Taking a Look at the Visions of War
Rachel Pukall
rpuka198@uwsp.edu

war-3-color-sfeld.jpgVisions of War is a series of veteran-focused exhibits and workshops that honor the men and women who have served in the military. It is a collaboration between the University of Wisconsin - Stevens Point and Mid-State Technical College that has been going on for the past two years.

The program aims to give student-veterans and other members of the university and the central Wisconsin community a chance to think about their war experiences and to use art to express themselves.

Leslie DeBauche, one of the coordinators on the committee for Visions of War, said a whole range of departments and colleges help to fund the activities for this year.

“This year the program includes an exhibition called ‘Always Lost’ that includes photographs of all the service women and men who have died in the wars in Iraq and Afghanistan,” DeBauche said.

Ann Whipp, another member on the committee and the Veterans Coordinator on campus, says that the “Always Lost: A Meditation on War” exhibit was initially created by students at Western Nevada College.

“It consists of over 30 panels of the names and photos of all the military members killed in Iraq and Afghanistan since 9/11,” Whipp said.


Additionally, there will be photographs from David Lesson, a 2004 Pulitzer Prize-winner, and Cheryl Diaz Meyer. There will also be literary work from Professor Swirczek’s creative writing classes, veterans and their families, the Lone Mountain Writers group and other Northern Nevada writers.

“This exhibit reminds us that war is very personal and affects us all,” Whipp said.

The display is located in the Dreyfus University Center next to the Laird room until the closing ceremony on Thursday, April 25 from 4:00 p.m. to 6:00 p.m.

During Visions of War, there will also be a visit from Nate Lewis of Combat Paper. Lewis helps veterans use their uniforms to make paper and then make art with the paper.

“We will be making journals out of the pulped uniform paper, and also veterans and other participants will have the opportunity to make art or anything out of the paper that is made the week that Combat Paper is on campus,” DeBauche said.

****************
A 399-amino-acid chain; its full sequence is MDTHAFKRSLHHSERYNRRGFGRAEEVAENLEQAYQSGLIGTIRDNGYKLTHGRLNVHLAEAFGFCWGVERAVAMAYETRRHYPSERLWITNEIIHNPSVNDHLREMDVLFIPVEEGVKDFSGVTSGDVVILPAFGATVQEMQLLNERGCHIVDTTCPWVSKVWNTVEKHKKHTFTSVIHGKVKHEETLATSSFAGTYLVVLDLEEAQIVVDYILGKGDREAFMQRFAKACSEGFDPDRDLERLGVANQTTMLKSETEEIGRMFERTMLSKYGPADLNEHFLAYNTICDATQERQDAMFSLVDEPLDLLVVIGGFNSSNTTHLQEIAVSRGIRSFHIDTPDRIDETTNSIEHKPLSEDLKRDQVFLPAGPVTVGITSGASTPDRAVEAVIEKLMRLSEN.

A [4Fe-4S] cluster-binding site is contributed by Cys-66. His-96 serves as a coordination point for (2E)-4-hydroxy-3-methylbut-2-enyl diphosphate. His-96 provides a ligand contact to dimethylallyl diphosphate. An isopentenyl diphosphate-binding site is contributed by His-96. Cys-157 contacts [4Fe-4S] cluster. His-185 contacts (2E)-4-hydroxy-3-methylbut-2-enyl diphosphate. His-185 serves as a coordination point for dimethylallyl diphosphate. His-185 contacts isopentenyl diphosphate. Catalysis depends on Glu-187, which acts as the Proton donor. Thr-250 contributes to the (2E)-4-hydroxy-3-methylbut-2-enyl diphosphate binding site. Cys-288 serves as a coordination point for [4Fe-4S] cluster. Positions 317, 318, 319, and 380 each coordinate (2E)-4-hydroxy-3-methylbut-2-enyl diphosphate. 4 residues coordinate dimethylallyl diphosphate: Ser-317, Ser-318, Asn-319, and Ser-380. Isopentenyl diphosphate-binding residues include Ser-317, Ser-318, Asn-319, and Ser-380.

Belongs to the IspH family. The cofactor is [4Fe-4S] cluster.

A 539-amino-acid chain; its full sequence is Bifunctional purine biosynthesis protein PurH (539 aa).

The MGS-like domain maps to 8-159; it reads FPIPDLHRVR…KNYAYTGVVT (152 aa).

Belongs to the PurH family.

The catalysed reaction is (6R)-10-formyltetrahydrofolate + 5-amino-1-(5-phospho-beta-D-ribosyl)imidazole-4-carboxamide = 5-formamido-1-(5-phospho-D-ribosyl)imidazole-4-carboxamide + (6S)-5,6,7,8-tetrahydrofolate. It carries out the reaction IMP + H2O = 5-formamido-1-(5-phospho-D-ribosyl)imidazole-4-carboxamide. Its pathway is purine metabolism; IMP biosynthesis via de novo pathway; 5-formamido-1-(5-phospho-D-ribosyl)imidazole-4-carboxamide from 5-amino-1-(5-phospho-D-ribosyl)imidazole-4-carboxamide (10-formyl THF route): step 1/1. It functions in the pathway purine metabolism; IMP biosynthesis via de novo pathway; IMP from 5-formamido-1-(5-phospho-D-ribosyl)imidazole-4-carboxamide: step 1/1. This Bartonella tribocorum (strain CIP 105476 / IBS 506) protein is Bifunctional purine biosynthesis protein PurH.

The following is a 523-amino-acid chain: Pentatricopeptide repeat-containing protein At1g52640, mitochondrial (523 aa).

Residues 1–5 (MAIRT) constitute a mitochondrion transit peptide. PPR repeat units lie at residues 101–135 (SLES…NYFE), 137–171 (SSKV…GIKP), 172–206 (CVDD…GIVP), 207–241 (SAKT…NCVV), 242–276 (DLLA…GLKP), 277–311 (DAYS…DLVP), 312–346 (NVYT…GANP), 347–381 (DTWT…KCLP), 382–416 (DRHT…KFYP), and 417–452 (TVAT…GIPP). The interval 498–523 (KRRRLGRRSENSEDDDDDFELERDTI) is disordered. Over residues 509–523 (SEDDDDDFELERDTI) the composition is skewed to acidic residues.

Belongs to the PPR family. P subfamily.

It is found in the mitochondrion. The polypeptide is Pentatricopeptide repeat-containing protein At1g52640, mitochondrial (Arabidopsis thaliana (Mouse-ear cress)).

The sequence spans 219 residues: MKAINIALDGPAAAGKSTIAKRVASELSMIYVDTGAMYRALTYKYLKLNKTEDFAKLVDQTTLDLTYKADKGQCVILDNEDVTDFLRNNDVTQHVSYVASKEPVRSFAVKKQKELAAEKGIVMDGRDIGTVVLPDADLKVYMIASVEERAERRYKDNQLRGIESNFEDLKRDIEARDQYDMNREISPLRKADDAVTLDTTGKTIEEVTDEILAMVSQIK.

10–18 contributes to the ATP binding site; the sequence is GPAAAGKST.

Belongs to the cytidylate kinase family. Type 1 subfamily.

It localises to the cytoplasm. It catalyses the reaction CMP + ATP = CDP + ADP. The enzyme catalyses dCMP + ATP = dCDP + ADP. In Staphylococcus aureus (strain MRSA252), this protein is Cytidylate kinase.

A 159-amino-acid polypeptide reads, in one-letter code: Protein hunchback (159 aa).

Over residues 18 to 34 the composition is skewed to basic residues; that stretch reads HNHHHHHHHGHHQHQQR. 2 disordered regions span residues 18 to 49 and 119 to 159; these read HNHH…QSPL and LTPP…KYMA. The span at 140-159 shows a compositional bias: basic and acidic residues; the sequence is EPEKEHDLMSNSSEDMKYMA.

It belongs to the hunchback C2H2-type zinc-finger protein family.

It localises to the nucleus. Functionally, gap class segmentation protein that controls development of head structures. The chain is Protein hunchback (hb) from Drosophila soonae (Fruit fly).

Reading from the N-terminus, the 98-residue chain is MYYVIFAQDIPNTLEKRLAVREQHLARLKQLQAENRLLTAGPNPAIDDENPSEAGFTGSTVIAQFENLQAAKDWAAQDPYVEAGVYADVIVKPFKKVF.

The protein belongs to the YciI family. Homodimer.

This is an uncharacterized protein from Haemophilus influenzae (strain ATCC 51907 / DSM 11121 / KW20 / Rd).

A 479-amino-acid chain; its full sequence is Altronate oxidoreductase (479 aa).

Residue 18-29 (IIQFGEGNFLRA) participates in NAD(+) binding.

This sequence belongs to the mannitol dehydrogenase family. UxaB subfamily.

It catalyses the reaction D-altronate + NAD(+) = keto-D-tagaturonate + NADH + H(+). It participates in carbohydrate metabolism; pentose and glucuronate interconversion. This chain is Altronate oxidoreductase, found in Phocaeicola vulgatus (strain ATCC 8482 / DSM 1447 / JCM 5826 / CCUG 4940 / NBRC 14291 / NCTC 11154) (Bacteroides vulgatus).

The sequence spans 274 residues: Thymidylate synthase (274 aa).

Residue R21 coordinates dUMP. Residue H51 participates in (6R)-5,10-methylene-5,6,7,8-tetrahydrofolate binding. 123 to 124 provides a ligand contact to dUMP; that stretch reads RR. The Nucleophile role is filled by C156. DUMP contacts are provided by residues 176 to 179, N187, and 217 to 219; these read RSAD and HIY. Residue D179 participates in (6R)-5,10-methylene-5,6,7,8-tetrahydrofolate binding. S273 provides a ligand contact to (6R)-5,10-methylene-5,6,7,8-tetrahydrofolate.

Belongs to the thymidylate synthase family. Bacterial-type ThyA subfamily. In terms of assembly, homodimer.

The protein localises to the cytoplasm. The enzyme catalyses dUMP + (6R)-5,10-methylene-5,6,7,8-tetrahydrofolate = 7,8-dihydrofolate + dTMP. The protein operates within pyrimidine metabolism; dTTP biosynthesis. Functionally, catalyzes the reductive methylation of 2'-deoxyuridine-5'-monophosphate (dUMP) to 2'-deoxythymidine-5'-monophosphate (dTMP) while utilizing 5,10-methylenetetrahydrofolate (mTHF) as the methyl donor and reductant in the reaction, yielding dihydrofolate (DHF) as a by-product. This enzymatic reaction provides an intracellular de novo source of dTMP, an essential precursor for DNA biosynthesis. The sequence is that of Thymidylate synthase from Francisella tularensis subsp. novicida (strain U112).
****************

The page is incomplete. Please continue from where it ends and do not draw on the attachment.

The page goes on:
Also on campus will be Lovalla Calico from Warrior Writers. Calico and two other members of her organization will work with student and community veterans to write about their experience of war.

Nancy Schaperkotter, the director of Student Support at Mid-State Technical College, said the writing and art workshops support artistic exploration and expression and are open to all veterans, service members, military families and members of the community.

“Warrior Writers support and empower veterans through creativity, wellness and open dialogue between veterans and the civilian community in order to promote connection, understanding and healing,” Schaperkotter said.

Warrior Writers also offers prompts to encourage the sharing of stories, opinions and ideas about various military issues and experiences. The workshops empower veterans and military families to release bottled-up thoughts and emotions through writing and art.

“We have also invited award-winning film-maker and vet Kyle Hausmann-Stokes to campus,” DeBauche said.

Hausmann-Stokes will show his film and speak on “Paradigm Shift: Iraq, College, PTSD, and How I Found Therapy through Filmmaking.” Hausmann-Stokes always wanted to pursue a career in film but joined the army out of high school and was disturbed by the lack of support from civilians back home. He now has his own professional film company, Blue Three Productions, where he creates content that addresses veteran affairs.

“For me, the purpose of these events is to offer our veterans different ways to process their experiences and promote healing. The ‘Always Lost: A Meditation on War’ exhibit is a reminder that the effects of war are personal and ongoing with the loss of our children, parents, neighbors and friends,” Whipp said.

Whipp believes that Visions of War is important because it informs people about the human costs of war through the exhibit and offers different ways for people to process war’s effects.

“We have included several receptions for people to gather and communicate about what they have seen and heard through Visions of War and about their personal experiences and thoughts about war,” Whipp said.

Events are free and open to the public and will be held throughout the month of April. Two of the writers’ workshops are reserved for student and community veterans. The third workshop is open to all.